Enough Republicans will see his serious instability and narcissism—that the campaign is all about him, not them— to not vote for Trump or stay home on election day. A ten percent loss of his voters would ensure his losing big, apart from other anti-Trump GOTV strategies highlighting what he did in the White House to the American people, regardless of their political labels.
Readers interested in a factual, readable elaboration of Trump’s misdeeds can read Wrecking America: How Trump’s Lawbreaking and Lies Betray All (2020) by Mark Green and me. Facts matter, like opposing increasing the federal minimum wage frozen by the GOP at $7.25 per hour, or pushing to take away health insurance from millions of American families, or eliminating health and safety protections for consumers, children and workers and on and on.
In the January 21, 2024, Sunday edition, the New York Times printed a lengthy feature by Sarah Longwell, publisher of the conservative news outlet The Bulwark, subtitled “What 17 of Trump’s ‘Best People’ Said About Him.” People, that, Trump praised and selected to operate at the highest level of his Administration.
There are people, the Times column noted, “…who worked closely with Mr. Trump—whom he trusted, who worked with him every day, who saw him in private when the cameras were off.”
A few excerpts: Retired four-star Marine Corps general, John Kelly, was Trump’s chief of staff for a year and a half. His take: “A person who admires autocrats and murderous dictators. A person that has nothing but contempt for our democratic institutions, our Constitution and the rule of law.”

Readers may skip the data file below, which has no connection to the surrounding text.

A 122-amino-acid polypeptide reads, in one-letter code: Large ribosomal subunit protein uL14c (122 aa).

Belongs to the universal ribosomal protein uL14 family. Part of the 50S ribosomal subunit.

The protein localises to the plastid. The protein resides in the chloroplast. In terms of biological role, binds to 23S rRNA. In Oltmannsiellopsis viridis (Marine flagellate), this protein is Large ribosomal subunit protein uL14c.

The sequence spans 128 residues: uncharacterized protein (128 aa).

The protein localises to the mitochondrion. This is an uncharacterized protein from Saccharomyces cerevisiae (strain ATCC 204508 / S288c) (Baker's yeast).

Mark Esper, Trump’s Secretary of Defense said: “I have a lot of concerns about Donald Trump. I have said that he’s a threat to democracy. I think the last year, certainly the last few months of Donald Trump’s presidency, will look like the first few months of the next one if that were to occur.”
William Barr, Trump’s Attorney General: “…[H]e is a consummate narcissist and he constantly engages in reckless conduct that puts his political followers at risk.… He will always put his own interest and gratifying his own ego ahead of everything else, including the country’s interest.… He’s like …a defiant 9-year-old kid, who’s always pushing the glass toward the edge of the table defying his parents to stop him from doing it.”
John Bolton: Trump’s national security adviser and a hawk declared, “By the time I left the White House, I was convinced he was not fit to be president. … I think it is a danger for the United States if he gets a second term.”
In his memoir, Bolton also wrote that “obstruction of justice was a way of life at the White House.”
It has been said that Trump is his own best promoter and also his own worst enemy. If the Democrats practice jujitsu on Trump, he’ll save them a lot of money, as he defeats himself. Savvy opponents can always count on Trump to bring out the worst in himself, against himself.
If this presidential election is going to turn on personal behavior, and less on policy records and agendas, count on Trump to make ever more Americans say to themselves: “I would never associate with a neighbor like Trump. It’s too scary to have him in the White House again.”